this cutie was taken by Crazyegg95 in 2005 and is from flickr

for the main blog of poetry, whimsy and maybe beauty, now

Saturday, 25 April 2009

hey turnbull! pick on someone your own size

NOT my photo
Ladybird, ladybird fly away home,
Your house is on fire and your children are gone,
All except one,
And her name is Ann,
And she hid under the frying pan.
It was just going to be a bit of whimsy, however, another refugee boat has been intercepted off the coast of Australia. The mainstream media, and the leader of the opposition, is beating it up as deluge. An interview on rtrfm the other day with Lawyer and Board Member of the Refugee Council of Australia Liz Biok, stated that the number of boatpeople coming to Australia had not greatly increased, though worldwide there was an increase. The cause of this is the incredible hardships now in Sri Lanka, Iraq, Afghanistan, and many other troublespots, the trouble often exacerbated, or caused by many of the policies that we support (the last is my opinion, Biok did not state this). Not entirely, but this should be considered when we decide if we should accept or reject people. Likewise, we should consider that if our purpose in participating in overseas wars is to bring some form of what we perceive to be a better life to those regions, then we need to accept those who do not have a better life due to the very people, ideas, or belief systems it seems we are officially fighting against. Otherwise we are just hypocrites, and no-one could accuse an Australian of being that, could they?

Biok pointed out that, compared to Europe which is far closer to Africa, the Middle East, and Sri Lanka, the asylum seekers who make it to Australia are a smidgen compared to those in Europe. She states that Rudd's decision to dismantle the Pacific Solution has not had any effect on the numbers, though worldwide, they appear to have risen. She said deteriorating conditions is what is pushing people to leave their countries or an intermediary countries. Many from Afghanistan go through to Pakistan, but anyone who has being paying attention to the media, knows that Pakistan is a terribly dangerous place to be at the moment. Opposition backbencher, Judy Moylan (see below) agrees with her.

Again, in my opinion, considering our close allies, the United States, and their close ally, Saudi Arabia, were the ones to first arm the Taliban, or those who became the Taliban, and other dissident groups when Russia was in Afghanistan, and that the United State's close ally, Saudi Arabia, pours money into fundamentalist madrasa in Pakistan (and not all madrasa are fundamentalist) whose members then go into Afghanistan and of course Pakistan, to implement their beliefs, then we need to be somewhat responsible for the chaos we have helped create. We cannot be such close allies without taking some form of responsibility for the actions, and the ultimate consequences of those actions, of our allies, and our allies' allies (which we presumably support). [See Robert Baer, the Devil we Know, and Najaf Mazari and Robert Hillman, the Rugmaker of Mazar-e-Sharif for reports on this].(1 May,2009: also here).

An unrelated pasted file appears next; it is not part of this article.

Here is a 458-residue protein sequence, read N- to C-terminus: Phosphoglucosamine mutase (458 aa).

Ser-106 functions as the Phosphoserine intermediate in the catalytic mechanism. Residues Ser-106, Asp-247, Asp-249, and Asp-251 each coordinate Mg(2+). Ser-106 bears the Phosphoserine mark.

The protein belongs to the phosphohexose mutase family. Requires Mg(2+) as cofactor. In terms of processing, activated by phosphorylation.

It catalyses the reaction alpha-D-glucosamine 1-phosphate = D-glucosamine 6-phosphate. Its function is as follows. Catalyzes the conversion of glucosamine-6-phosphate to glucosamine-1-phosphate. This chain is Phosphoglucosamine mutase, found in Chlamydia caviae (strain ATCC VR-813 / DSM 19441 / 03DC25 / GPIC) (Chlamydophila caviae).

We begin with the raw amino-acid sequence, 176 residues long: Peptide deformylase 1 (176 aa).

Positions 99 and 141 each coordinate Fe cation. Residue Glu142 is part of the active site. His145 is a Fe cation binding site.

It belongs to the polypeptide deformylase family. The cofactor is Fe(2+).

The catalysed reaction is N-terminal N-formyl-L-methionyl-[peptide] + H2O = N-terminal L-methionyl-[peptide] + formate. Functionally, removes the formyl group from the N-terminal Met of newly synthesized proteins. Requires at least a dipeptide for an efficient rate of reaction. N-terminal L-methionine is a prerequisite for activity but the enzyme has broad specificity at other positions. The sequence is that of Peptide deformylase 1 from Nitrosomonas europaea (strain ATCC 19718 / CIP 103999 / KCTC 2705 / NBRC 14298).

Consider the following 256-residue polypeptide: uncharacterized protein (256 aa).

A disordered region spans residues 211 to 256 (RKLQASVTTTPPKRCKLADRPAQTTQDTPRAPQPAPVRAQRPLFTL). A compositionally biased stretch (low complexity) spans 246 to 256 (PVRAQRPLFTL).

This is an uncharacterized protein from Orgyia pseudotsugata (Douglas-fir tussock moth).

Likewise, some of our close allies, or friends of our close allies have provided Sri Lanka with its weapons, so we need to take some form of responsibility for the people who are displaced by and fleeing from the use of such weapons, or fleeing from the policies that such weapons enforce. Of course, weapons are just another item on the free market, but if we deal in them, and operate on the free market as well, then we need to accept some of the fallout, such as deaths, wounding, destruction, mayhem and people fleeing from the same.

Returning to the interview, many countries are not signatories to the Geneva refugee convention. Within Australia's general region, none of the countries on the path are signatories. Australia is a signatory. Malaysia refuses to recognise any rights of or obligations to refugees, though Indonesia is moving towards it. However, Indonesia has its own problems, too, with internally displaced people, and is fragile politically and ethnically, and is also quite corrupt, Biok states. Due to this, refugees there can be vulnerable. Refugees are always vulnerable. Biok also said that refugees generally speaking don't have the ability, resources or knowledge to know the current Australian policies pertaining to asylum seekers, though the people smugglers might. The opposition disagrees with this point of view, and says that the dismantling of the Pacific Solution is why they are now arriving. Even the sound of that, Pacific Solution, is ominous.

The interview stated that asylum seekers want to go somewhere where human rights are recognised, and most Australians are surely thankful that human rights are generally recognised in Australia. All applicants are screened by ASIO, so, if we trust our security services, then those people who are a threat to the country are not being allowed in. Most people are found to be genuine.